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Carrying Some Baggage? The Law of Airlines and Lost Luggage

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About The Author

Harneet Singh (Guest Contributor)

Harneet is an engineering graduate from the Delhi College of Engineering who also possesses an MBA from IMT Ghaziabad. He is currently pursuing a degree in International Law. He has founded his own business, and also works as a consultant for Ways2Wealth, SAMT and Claim Flights - a website dedicated to helping air passengers make successful claims.

Flying might not be all plain sailing, but the fun of it is worth the price.

Amelia Earhart

Of late, the number of cases of passenger mistreatment by airlines have been growing. There are numerous complaints ranging from flights being delayed and cancelled to grievances about overbooking, an issue that has become increasingly publicised following a viral video surfaced of a passenger being violently dragged off a United Airlines flight.

One such topic of complaint which is often the subject of a huge number of complaints – and one that reached new levels of prominence for lawyers in particular thanks to a notorious affair involving the longest-serving judge of the Chancery Division of the High Court – is the case of missing, damaged or lost luggage. The law here is surprisingly complex, and appears to be weighted heavily in favour of airlines. Whether this is fair, as this article examines, is highly questionable: it seems to deny airline passengers – who, after all, have already paid the full price of a ticket –the service they deserve.

The Law – An Overview

The provisions of international law which govern lost, damaged or missing luggage (termed ‘baggage’ under the various legal provisions) claims can be found in the Montreal Convention of 1999, which was incorporated into English law by the Carriage by Acts Order 2002. A major multilateral treaty that sought to modernise the provisions governing the international air transport community, the Montreal Convention – ratified by 199 states and the EU – covers not only missing, damaged or lost baggage cases but also claims related to flight safety, delays and terrorism claims.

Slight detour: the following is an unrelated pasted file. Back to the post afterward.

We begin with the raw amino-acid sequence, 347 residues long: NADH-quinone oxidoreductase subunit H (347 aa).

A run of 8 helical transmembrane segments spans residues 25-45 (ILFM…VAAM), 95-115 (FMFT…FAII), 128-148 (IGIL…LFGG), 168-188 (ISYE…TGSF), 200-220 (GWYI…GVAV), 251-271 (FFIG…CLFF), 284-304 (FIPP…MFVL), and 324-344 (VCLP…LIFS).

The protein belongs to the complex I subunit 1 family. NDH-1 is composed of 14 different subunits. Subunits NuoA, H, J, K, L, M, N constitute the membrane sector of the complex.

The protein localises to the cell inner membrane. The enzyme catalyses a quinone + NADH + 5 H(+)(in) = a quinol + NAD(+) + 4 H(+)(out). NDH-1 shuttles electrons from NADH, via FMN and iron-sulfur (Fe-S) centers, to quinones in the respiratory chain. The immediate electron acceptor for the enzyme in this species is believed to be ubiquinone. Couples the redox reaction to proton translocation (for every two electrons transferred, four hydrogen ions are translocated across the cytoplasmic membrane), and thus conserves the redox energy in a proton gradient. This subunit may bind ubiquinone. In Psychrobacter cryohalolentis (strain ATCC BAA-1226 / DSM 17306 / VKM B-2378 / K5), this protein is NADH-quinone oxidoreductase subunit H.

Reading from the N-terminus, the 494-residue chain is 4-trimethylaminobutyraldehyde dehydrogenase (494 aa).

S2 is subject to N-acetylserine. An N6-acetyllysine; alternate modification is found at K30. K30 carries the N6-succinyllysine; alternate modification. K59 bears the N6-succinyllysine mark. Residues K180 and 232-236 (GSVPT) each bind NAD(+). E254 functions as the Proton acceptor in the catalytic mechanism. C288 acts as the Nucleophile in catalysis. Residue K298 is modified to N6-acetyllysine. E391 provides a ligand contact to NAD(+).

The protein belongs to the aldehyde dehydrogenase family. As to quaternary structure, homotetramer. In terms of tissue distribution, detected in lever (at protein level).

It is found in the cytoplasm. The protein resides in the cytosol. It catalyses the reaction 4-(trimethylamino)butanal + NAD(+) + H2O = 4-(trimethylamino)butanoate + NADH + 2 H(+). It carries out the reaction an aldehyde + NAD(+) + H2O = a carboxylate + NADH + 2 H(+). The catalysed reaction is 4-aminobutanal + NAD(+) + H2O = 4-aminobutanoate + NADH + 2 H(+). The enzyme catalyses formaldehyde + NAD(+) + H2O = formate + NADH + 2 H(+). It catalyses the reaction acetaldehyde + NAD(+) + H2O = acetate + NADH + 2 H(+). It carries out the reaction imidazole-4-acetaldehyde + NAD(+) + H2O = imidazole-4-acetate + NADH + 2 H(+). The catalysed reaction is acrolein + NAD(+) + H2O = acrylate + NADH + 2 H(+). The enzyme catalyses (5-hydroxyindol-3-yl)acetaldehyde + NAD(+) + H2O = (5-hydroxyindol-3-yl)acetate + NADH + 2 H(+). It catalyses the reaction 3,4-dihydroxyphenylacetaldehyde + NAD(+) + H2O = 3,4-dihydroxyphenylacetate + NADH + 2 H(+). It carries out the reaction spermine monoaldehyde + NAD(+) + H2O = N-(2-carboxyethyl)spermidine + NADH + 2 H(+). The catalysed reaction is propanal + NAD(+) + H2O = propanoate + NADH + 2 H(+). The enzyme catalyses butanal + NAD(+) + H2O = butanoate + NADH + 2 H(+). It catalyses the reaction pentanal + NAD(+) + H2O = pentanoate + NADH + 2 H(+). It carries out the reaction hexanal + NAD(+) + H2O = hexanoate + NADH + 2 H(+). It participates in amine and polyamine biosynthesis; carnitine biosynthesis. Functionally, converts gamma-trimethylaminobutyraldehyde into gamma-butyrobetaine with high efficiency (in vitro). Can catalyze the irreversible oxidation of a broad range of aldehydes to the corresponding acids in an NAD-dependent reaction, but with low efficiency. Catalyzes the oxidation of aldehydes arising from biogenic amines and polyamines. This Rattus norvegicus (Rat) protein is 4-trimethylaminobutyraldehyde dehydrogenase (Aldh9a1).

The Montreal Convention represented a significant changing point in this area of the law; with airlines increasingly required to account for the interests of consumers, it marked a stark change from the position under its inadequate predecessor – the Warsaw Convention of 1929 – under which significant monetary punishments were rarely available because of the need to prove that the airline were guilty of wilful neglect.

The Montreal Convention

Article 1 of the Montreal Convention defines the scope of its application, holding that it applies to ‘all international carriage of persons, baggage or cargo performed by aircraft’, whether or not it is ‘gratuitous’ or ‘for reward’. The only significant exception to this is for the postal service, as outlined by Article 2 of the Montreal Convention.

One of the major complexities surrounding the Montreal Convention is the way in which is calculates the limits of airlines’ liabilities; its use of so-called Special Drawing Rights (SDRs) is often beyond the understanding of the average passenger trying to bring a claim. An SDR is a type of foreign exchange reserve asset created by the International Monetary Fund which has its value based on an artificial basket of currencies consisting of the US Dollar, the Euro, the British Pound, the Chinese Renmib and the Japanese Yen. As of 10 August 2017, the value of an SDR is about £0.92.

The maximum liability that an airline can incur in relation to a missing, lost or damaged baggage claim was initially set at 1,000 SDP per passenger by Article 22(2) of the Montreal Convention. However, following a number of reviews of this limitation that occurred in line with the requirements of Article 24 of the Montreal Convention, this has been adjusted to a figure of 1,131 SDRs: approximately £1,040 per passenger.

This figure is subject to one further exception noted by Article 22(2) of the Montreal Convention. Where a passenger, when checking in their baggage, has made ‘a special declaration of interest’ in having the baggage returned to them upon the flight arriving at its destination (this often involves the passenger paying a small supplementary amount), the airline is liable for that declared sum.

The Baggage Provisions

Compared to the Warsaw Convention, the Montreal Convention is less restrictive with its definition of what constitutes baggage. Under Article 17(4) of the Montreal Convention, baggage is generally taken to include both ‘checked’ baggage (that which was checked-in and placed in the hold) and ‘unchecked’ baggage (that which was carried onto the flight by the passenger).